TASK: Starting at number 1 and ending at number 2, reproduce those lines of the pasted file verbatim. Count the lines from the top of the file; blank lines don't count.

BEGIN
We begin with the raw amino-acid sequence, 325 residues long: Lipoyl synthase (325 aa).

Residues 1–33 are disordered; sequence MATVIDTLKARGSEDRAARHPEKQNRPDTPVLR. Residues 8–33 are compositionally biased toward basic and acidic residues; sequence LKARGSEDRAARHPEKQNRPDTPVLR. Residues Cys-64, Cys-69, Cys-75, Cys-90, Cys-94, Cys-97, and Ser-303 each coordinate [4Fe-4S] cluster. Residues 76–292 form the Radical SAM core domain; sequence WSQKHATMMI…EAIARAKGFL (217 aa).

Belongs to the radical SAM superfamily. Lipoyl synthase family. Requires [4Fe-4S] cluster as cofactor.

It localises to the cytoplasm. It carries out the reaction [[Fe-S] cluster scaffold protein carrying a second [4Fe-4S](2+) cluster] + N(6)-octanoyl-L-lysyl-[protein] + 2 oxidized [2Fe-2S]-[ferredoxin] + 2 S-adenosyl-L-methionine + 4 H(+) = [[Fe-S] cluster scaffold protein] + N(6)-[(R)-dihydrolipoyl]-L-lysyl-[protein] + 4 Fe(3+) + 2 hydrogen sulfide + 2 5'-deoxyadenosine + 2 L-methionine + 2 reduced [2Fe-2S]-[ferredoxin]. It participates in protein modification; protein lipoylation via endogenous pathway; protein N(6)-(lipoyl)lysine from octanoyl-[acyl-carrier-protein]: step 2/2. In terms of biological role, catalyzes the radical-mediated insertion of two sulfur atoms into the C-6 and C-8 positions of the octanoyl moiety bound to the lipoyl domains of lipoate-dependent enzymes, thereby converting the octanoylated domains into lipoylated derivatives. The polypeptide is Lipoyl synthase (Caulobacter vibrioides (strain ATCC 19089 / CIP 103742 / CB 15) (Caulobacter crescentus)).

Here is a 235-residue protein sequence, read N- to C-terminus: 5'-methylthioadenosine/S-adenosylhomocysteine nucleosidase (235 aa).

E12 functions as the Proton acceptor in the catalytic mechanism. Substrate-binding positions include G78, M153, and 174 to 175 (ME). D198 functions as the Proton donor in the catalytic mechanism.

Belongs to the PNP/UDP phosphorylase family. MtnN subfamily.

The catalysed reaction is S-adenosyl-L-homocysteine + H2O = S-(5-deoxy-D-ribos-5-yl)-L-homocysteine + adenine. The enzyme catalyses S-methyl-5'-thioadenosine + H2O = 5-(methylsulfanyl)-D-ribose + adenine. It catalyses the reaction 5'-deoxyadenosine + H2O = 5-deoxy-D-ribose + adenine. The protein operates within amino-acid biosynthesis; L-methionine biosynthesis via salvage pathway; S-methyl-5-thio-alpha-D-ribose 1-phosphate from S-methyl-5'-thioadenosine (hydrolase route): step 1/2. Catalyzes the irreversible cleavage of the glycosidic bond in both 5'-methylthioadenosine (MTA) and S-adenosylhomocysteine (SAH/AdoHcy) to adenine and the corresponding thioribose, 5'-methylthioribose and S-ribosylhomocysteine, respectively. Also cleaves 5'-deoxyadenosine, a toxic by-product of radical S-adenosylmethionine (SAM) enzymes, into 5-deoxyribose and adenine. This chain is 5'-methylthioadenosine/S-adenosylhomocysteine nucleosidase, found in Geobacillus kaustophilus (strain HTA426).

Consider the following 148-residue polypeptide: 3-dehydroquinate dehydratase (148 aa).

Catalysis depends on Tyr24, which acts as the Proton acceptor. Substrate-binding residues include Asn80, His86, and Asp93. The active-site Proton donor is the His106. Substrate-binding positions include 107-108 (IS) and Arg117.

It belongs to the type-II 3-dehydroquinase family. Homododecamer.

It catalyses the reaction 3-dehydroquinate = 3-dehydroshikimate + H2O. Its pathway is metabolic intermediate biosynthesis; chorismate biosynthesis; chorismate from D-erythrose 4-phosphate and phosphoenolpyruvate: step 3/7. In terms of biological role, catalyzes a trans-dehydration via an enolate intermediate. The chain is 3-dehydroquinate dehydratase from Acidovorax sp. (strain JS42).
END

We begin with the raw amino-acid sequence, 325 residues long: Lipoyl synthase (325 aa).

Residues 1–33 are disordered; sequence MATVIDTLKARGSEDRAARHPEKQNRPDTPVLR. Residues 8–33 are compositionally biased toward basic and acidic residues; sequence LKARGSEDRAARHPEKQNRPDTPVLR. Residues Cys-64, Cys-69, Cys-75, Cys-90, Cys-94, Cys-97, and Ser-303 each coordinate [4Fe-4S] cluster. Residues 76–292 form the Radical SAM core domain; sequence WSQKHATMMI…EAIARAKGFL (217 aa).